As a child, Baker and her single mom bounced around rentals until the Georgia resident reached the tenth grade. Now, she helps make the dream of homeownership come true for people every day.

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“One day, we’re going to live in a beautiful house like that,” Glennda Baker’s mom would say to her on drives along the Chattahoochee River while gazing up the hill at the grand houses by the Atlanta Country Club.

As a child, the associate broker of Glennda Baker & Associates at Ansley Real Estate | Christie’s International Real Estate told Inman she would often accompany her single mother on such drives. Her mom was a bookkeeper for a real estate developer and regularly had to deliver contracts to him at his home near the country club on weekends.

At the time, Baker and her mother had been living in apartments and rental houses since they moved to Atlanta from Tennessee when Baker was just 2 years old.

“I was little, and we were in this beat-up Pontiac,” said Baker, an inductee of Inman’s 2023 Global Real Estate Influencers program. “It was navy blue, and it didn’t have air conditioning. And I was thinking to myself, ‘I think she might have lost her mind.’ She was a big dreamer.”

But dreams occasionally come true, as Baker learned as she sharpened her sales skills as a young real estate agent. Indeed, Baker’s team, Glennda Baker & Associates, is now ranked the 17th team in Georgia by transaction volume, with $64.8 million closed in 2021 alone, the most recent year for which data is available. Baker’s TikTok activity alone also earned her $241,000 in gross commission income in 2021, she said.

‘If the shoe fits, buy it in every color’

Things were not easy for Baker and her mom growing up, with her dad working as a professional golfer based in Chattanooga and Baker spending the majority of her childhood with her mom.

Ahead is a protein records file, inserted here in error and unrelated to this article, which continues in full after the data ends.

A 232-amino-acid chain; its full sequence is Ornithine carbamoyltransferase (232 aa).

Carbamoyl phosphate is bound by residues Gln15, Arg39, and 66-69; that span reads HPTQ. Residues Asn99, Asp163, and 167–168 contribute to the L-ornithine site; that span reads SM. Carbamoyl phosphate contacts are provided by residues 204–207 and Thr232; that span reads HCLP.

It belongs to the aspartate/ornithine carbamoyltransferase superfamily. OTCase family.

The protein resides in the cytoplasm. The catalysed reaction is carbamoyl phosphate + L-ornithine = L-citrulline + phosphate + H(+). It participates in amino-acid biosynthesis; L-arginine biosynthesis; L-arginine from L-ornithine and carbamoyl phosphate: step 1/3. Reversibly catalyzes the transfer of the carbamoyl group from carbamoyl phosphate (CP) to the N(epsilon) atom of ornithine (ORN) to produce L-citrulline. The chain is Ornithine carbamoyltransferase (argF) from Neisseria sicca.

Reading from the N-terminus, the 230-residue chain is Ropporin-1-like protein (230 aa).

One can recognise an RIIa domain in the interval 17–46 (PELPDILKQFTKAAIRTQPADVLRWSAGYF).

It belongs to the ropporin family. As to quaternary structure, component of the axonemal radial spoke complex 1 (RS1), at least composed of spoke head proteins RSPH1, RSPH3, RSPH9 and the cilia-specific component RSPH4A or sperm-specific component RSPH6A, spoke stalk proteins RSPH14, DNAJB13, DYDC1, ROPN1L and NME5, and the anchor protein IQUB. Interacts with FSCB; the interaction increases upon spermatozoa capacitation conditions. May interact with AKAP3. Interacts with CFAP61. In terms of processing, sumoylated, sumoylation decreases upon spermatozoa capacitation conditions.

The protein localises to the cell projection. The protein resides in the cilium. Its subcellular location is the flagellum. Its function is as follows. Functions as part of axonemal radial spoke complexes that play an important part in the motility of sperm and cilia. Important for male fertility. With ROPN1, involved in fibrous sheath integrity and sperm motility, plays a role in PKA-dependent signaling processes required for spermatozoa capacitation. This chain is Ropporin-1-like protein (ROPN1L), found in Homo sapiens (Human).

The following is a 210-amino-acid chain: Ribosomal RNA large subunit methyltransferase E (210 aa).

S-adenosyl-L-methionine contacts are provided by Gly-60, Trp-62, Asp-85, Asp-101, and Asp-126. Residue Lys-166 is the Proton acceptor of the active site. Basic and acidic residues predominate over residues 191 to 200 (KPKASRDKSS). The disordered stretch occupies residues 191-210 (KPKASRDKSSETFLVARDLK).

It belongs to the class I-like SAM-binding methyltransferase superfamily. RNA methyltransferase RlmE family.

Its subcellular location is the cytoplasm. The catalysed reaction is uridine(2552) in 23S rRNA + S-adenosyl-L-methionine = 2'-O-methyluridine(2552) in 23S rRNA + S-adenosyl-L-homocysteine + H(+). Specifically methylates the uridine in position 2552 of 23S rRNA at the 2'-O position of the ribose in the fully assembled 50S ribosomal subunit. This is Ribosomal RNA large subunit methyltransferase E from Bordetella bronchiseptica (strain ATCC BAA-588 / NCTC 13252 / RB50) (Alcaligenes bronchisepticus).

The first apartment the two shared in Atlanta was a furnished unit next to the Fox Theater in Midtown, an old ’20s-era movie palace that’s now a performing arts venue, which she rented for $40 per week. Then they moved to an apartment downtown, where Baker didn’t even have her own bedroom.

“[My mom] set up a pretend room for me on this enclosed patio that did not have heat or air, and I always slept in the bed with her,” Baker explained. “I didn’t realize that I didn’t even have a room.”

Baker’s mom was not able to purchase and own her own home until Baker was in the 10th grade through an owner-financing agreement she was able to make with the seller, who was a doctor. But that milestone for her mother made a huge impression on Baker.

“I remember this pride of ownership that she had, and it was just amazing to me,” Baker said.

Baker “barely got out of high school,” as she describes it and after graduating, went straight to work as a shoe saleswoman. Even though she began by working part time, she quickly became the store’s No. 1 salesperson in the women’s shoe department.

“They thought I was cheating,” Baker said. “So the manager brought me in, and he said, ‘You sell more shoes than anybody and you only work 20 hours a week — how are you doing that?'”